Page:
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Wednesday, November 22, 2006

News from England : Original Racing Trophies Stolen !!

Racing trophies snatched in raid on Brit Aristocrat's Country Manor !!

POLICE have released photographs of part of Newmarket's racing heritage stolen in a burglary at Lord and Lady Fairhaven's home near the town.

The original trophies given for the 2,000 and 1,000 Guineas races were among antiques and other items believed to be worth hundreds of thousands of pounds taken from the couple's home at Kirtling Tower near Newmarket.

As reported in later editions of yesterday (Tuesday, 21 November)'s News, Lord Fairhaven, a former Jockey Club steward and chairman of Newmarket's National Horseracing Museum, said he and his wife were "extremely distressed" at the theft.

Detectives believe the raid could be linked with a burglary at top jockey Frankie Dettori's home in Stetchworth in August. The jockey's MBE, an Italian state award and various trophies were stolen while he was on holiday.

Lisa Hancock, managing director of Newmarket racecourses, said: "I am so sorry Lord Fairhaven, like Frankie Dettori, has suffered at the hands of thieves.

It's very sad indeed these trophies have been stolen.

"The 1,000 and 2,000 Guineas, which take place at Newmarket's NatWest Rowley Miles each spring, are Newmarket's most historic races. As they approach their 200th anniversaries their importance in the international flat racing calendar remains undiminished.

"I hope very much they will soon be recovered."

A lone burglar was disturbed by a member of Lord and Lady Fairhaven's staff. But he still managed to get away with a haul, which included antique silver candlesticks.

Police have appealed for anyone offered the historic cups or any other items in suspicious circumstance to contact them.

Det Sgt Chris Wilson, who is heading the inquiry, said: "Kirtling Tower is relatively isolated, but I would urge anyone who saw or heard anything suspicious in the area on Saturday evening to call police."

The trophies would only realise a fraction of their value if they were melted down.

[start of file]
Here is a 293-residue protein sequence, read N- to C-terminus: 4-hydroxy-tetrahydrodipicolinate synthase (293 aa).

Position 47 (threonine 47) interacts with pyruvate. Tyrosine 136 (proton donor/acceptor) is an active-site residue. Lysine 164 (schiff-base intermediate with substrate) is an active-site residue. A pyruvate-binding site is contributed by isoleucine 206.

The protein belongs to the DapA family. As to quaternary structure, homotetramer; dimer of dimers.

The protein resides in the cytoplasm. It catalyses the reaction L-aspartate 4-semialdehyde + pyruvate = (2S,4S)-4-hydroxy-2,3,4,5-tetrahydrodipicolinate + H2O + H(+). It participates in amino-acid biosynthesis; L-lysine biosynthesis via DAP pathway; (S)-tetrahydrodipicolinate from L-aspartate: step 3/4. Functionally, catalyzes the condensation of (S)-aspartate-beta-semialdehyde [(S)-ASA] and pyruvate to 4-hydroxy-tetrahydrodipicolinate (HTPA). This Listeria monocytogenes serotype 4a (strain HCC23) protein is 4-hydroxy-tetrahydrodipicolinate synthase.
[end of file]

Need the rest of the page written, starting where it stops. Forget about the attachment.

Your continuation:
Lord and Lady Fairhaven suffered a previous burglary at their family home at Anglesey Abbey, at Lode, when valuable antiques were taken. Anglesey Abbey is now a National Trust property.

Racing trophies stolen from widow

Thieves have stolen major racing trophies won by legendary National Hunt trainer Fred Rimell.

Burglars took Grand National and Champion Hurdle trophies from the home of Mr Rimell's widow in Ryall, near Upton-upon-Severn, Worcestershire.

Jewellery, including Mrs Rimell's engagement ring, were also stolen in the burglary on Monday evening.

The thieves ransacked rooms before they were disturbed. They are thought to have run off toward the River Severn.

Mr Rimell, who died in 1981, trained four Grand National winners, a feat only equalled this year by Ginger McCain.

He started his run of success with E.S.B. in 1956, then followed that up with Nicolaus Silver (1961), Gay Trip (1970) and Rag Trade (1976).

'Sentimental value'

Among the jewellery taken in the robbery were a diamond ring specially commissioned by Mr Rimell for his wife and a diamond brooch, in the shape of a horse, presented to Mrs Rimell by a grateful owner when her husband trained his horse to win the Champion Hurdle at Cheltenham.

Police said the thieves also took three equestrian trophies Mrs Rimell had won as a girl and which held "great sentimental value" to her.

A spokesman for south Worcestershire police, said: "We would very much like to hear from anyone who saw any unusual or suspicious activity in the vicinity of Ryall on Monday evening, or who spotted a car being driven away rapidly from fields, lanes or tracks near Ryall or the Severn at Upton.

Art Hostage comments:

The period leading up to Hanukkah/Christmas/Holidays is traditionally busy for the Brighton Antiques Mafia, now that the Johnson Gang are behind bars, this year will be extra busy, therefore we can expect more high value art and antiques thefts in the coming weeks.

These trophies will not be melted down, although the initial price paid to the burglars will be scrap value plus a small premium, the Brighton buyer will look to sell them on to a criminal venture capitalist, a Brighton Godfather, who will wrap them up, to be handed back at a later stage for a ransom, or other legal favours.

This whole criminal operation starts and finishes in Brighton, in the county of East Sussex, Southern England.

Upon another note, it will be interesting to see the timescale of recovery compared to that of the Goya stolen and recovered by the FBI Art Crime Team within a week.

Art Hostage recommends that The Philadelphia FBI Art Crime Team, headed by the supremely talented Robert Wittman, go to England and teach Brit law enforcement how to address high value art theft.

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